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Contents
List of Figures
List of Tables
Abstract
Résumé
Acknowledgements
1 Introduction
1.1 Understanding biological control
1.1.1 Who kills who?
1.1.2 Kill the pest!
1.1.3 Use predators
1.1.4 Augmentative control
1.1.5 Predator types
1.1.6 Integrated Pest Management (IPM)
1.1.7 Some vital statistics
1.2 Scope of this thesis
1.3 Detailed plan
2 Making a choice: modelling approach
2.1 Building the model
2.1.1 Keeping count
2.1.2 Some key assumptions
2.1.3 Hybrid dynamics
2.1.4 Canonical form
2.2 Two mathematical properties of the impulsive model
2.3 Why go impulsive?
2.4 Why go qualitative? – I. Structural advantages
2.4.1 Predator-prey processes
2.4.2 Asymptotic behaviour
2.5 Why go qualitative? – II. Field realities
2.5.1 Finding the right compromise
2.5.2 One model to rule them all
2.6 Summary of model characteristics and aims
2.6.1 Modelling features
2.6.2 Analysis
3 Groundwork: a simple model and analytic methods
3.1 A simple model
3.2 Mathematical analysis of the simple model
3.2.1 A local preview: with or without continuous control
3.2.2 Positivity of the system and existence of the zero-pest solution .
3.2.3 Stability of the zero-pest solution
3.2.4 A note on the computation of the global attractivity condition
3.2.5 Interpreting the LAS and GAS conditions
3.3 Pest control strategy
3.3.1 The minimal predator release rate
3.3.2 The period of release
4 Predators interfering with each other during predation
4.1 The premises
4.2 The model
4.3 The zero-pest solution
4.3.1 Stability with affine parameterisation
4.3.2 Stability with nonlinear parameterisation
4.4 The minimal predator release rate
4.4.1 Affine parameterisation
4.4.2 Nonlinear parameterisation
4.5 The pest evolution rate
4.5.1 Affine parameterisation
4.5.2 Nonlinear parameterisation
4.6 The pest control strategy
4.6.1 Choice of the predator species
4.6.2 The predator releases
4.6.3 Additional questions: beyond sector modelling
5 Cannibalism among predators
5.1 Understanding cannibalism
5.1.1 Cannibalism in the biomathematical jargon
5.1.2 Impact of cannibalism on augmentative pest control
5.1.3 General model of cannibalism
5.2 Mechanism I: Territoriality
5.2.1 The premises
5.2.2 The model and specific hypotheses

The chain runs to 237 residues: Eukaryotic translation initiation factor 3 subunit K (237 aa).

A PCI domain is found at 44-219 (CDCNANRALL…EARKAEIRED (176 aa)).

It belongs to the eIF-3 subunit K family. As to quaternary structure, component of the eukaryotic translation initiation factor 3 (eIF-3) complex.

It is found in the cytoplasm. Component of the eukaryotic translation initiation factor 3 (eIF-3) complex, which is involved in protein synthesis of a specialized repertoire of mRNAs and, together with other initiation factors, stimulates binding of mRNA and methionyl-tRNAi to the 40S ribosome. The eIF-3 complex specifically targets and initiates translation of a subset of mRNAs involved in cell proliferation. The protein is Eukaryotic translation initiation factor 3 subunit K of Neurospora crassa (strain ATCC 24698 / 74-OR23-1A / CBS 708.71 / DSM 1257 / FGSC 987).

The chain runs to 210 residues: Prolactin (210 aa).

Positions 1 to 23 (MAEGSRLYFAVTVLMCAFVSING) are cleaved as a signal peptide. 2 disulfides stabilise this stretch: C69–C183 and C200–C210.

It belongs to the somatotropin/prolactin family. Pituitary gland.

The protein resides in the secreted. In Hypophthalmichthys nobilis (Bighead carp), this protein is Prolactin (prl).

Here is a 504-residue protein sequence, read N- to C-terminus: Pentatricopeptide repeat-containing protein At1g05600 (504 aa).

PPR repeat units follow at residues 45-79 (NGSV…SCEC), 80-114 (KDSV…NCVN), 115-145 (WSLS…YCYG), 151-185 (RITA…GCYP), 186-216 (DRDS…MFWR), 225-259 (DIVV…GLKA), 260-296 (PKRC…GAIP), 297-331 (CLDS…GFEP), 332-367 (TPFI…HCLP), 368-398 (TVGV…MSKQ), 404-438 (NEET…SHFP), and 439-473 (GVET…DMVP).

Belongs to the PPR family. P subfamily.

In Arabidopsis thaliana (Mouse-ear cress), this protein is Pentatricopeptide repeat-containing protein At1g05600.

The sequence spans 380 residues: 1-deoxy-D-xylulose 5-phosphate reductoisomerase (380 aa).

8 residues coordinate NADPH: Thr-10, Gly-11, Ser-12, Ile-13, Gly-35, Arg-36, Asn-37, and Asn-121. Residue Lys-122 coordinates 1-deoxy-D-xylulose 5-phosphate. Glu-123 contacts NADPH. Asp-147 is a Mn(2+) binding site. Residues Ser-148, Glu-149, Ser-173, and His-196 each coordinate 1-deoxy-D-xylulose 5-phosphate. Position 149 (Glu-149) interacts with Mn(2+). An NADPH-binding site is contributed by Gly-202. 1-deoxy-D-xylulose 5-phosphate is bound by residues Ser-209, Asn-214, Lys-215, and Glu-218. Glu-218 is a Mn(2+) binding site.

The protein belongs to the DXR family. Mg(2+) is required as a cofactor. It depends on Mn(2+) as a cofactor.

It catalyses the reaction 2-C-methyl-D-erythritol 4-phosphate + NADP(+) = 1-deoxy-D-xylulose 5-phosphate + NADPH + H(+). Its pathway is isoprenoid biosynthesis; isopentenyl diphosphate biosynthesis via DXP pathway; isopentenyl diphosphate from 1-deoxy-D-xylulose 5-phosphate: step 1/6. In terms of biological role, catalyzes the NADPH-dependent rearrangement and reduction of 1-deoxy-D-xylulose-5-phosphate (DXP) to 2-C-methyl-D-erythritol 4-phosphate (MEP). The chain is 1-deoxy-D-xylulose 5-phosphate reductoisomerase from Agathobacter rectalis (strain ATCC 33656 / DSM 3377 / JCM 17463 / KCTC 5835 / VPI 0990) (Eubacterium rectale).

5.2.3 Existence of the zero-pest solution
5.2.4 Stability of the zero-pest solution
5.2.5 The minimal release rate
5.3 Mechanism II: Hunger and fighting for survival
5.3.1 The premises
5.3.2 The model and specific hypotheses
5.3.3 Existence of the zero-pest solution
5.3.4 Stability of the zero-pest solution
5.4 Mechanism III: Diet, alternate prey & intraguild predation
5.4.1 The premises
5.4.2 The model and specific hypotheses
5.4.3 Existence and stability of the zero-pest solution
5.4.4 The Kohlmeier- Ebenhöh model
5.5 The pest control strategy
5.5.1 Predator releases
5.5.2 The selection of the predator species
6 Partial harvest effects
6.1 The premises
6.2 The model
6.3 Existence of the zero-pest solution
6.3.1 Releases more frequent than harvests
6.3.2 Releases less frequent than harvests
6.4 Stability of the pest-free solution
6.4.1 The methodology
6.4.2 Releases more frequent than harvests
6.4.3 Releases less frequent than harvests
6.5 The minimal release rate
6.5.1 Dependence in biological processes
6.5.2 Dependence in the period of release
6.5.3 Dependence in partial harvesting parameters
6.6 The pest control strategy
7 Practical guidelines and experimental results
7.1 Guidelines
7.1.1 Matching data with the model
7.1.2 Simple augmentative control program
7.1.3 Interfering predators
7.1.4 Overcrowding
7.1.5 Integrated Pest Management (or partial harvests)
7.2 Experiments with the predator Neoseiulus cucumeris to control the pestm Frankliniella occidentalis
7.2.1 Experiment 1: intrapredator interference
7.2.2 Experiment 2: release frequencies and pest control
8 Conclusion and prospects
8.1 Summary
8.2 Discussion
A Why reduce pesticide usage
Bibliography